|Department of Engineering|
|University of Cambridge > Engineering Department > Machine Intelligence Lab|
CAMERA POSE ESTIMATION AND RECONSTRUCTION FROM IMAGE PROFILES UNDER CIRCULAR MOTION
P.R.S.Mendonça, K-Y.K.Wong and R.Cipolla.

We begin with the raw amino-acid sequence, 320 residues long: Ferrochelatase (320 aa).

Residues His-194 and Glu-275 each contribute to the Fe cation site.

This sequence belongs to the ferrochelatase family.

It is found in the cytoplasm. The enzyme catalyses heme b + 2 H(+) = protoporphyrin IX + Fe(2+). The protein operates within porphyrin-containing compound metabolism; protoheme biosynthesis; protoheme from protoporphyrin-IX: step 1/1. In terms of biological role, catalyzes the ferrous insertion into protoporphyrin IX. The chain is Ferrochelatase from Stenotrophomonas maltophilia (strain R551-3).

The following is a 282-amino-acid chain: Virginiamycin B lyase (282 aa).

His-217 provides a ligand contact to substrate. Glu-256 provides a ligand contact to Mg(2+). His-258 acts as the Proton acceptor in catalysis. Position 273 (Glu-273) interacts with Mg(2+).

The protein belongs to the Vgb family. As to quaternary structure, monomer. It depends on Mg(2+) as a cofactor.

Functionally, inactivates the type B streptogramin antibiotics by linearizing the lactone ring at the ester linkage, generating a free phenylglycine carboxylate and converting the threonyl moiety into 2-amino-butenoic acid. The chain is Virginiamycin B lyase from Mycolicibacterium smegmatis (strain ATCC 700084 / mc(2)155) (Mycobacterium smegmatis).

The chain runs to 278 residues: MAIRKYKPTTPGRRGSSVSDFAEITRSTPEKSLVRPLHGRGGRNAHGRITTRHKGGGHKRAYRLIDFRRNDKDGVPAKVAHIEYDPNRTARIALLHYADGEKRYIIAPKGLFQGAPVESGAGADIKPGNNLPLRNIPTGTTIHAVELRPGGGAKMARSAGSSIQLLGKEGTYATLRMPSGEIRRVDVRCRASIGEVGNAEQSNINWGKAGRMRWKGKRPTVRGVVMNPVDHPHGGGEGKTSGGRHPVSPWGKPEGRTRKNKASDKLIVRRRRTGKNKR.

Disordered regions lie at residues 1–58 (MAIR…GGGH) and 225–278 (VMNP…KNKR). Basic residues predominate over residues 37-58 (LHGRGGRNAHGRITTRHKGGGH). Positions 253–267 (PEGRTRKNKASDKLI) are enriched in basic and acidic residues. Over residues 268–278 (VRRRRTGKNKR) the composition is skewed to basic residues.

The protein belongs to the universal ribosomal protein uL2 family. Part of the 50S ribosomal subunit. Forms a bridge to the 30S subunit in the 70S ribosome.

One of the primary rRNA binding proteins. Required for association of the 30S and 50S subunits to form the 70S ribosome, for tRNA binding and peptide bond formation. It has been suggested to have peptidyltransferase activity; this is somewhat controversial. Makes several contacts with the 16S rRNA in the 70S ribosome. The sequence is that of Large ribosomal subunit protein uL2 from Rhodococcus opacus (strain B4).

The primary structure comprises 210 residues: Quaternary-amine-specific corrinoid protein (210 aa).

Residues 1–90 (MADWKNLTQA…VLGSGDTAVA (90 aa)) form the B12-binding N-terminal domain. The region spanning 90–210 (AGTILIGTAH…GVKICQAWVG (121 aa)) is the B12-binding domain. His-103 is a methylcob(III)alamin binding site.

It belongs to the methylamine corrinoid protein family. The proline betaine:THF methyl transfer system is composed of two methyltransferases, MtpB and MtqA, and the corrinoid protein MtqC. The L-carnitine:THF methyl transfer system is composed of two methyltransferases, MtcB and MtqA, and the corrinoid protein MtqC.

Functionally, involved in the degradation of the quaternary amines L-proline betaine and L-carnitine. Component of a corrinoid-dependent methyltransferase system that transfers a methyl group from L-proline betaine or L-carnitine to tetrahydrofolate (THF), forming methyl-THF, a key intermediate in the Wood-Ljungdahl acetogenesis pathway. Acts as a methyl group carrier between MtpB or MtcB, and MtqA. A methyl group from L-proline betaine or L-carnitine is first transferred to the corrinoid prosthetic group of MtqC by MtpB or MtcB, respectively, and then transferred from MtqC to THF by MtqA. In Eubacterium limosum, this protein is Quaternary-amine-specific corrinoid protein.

This paper addresses the problem of motion estimation and reconstruction of 3D models from profiles of an object rotating on a turntable, obtained from a single camera. Its main contribution is the development of a practical and accurate technique for solving this problem from profiles alone, which is, for the first time, precise enough to allow the reconstruction of the object. No correspondence between points or lines are necessary, although the method proposed can be equally used when these features are available, without any further adaptation. Symmetry properties of the surface of revolution swept out by the rotating object are exploited to obtain the image of the rotation axis and the homography relating epipolar lines, in a robust and elegant way. These, together with geometric constraints for images of rotating objects, are then used to obtain first the image of the horizon, which is the projection of the plane that contains the camera centres, and then the epipoles, thus fully determining the epipolar geometry of the sequence of images. The estimation of the epipolar geometry by this sequential approach (image of rotation axis homography image of the horizon epipoles) avoids many of the problems usually found in other algorithms for motion recovery from profiles. In particular, the search for the epipoles, by far the most critical step, is carried out as a simple one-dimensional optimisation problem. The initialisation of the parameters is trivial and completely automatic for all stages of the algorithm. After the estimation of the epipolar geometry, the Euclidean motion is recovered using the fixed intrinsic parameters of the camera, obtained either from a calibration grid or from self-calibration techniques. Finally, the spinning object is reconstructed from its profiles, using the motion estimated in the previous stage. Results from real data are presented, demonstrating the efficiency and usefulness of the proposed methods.
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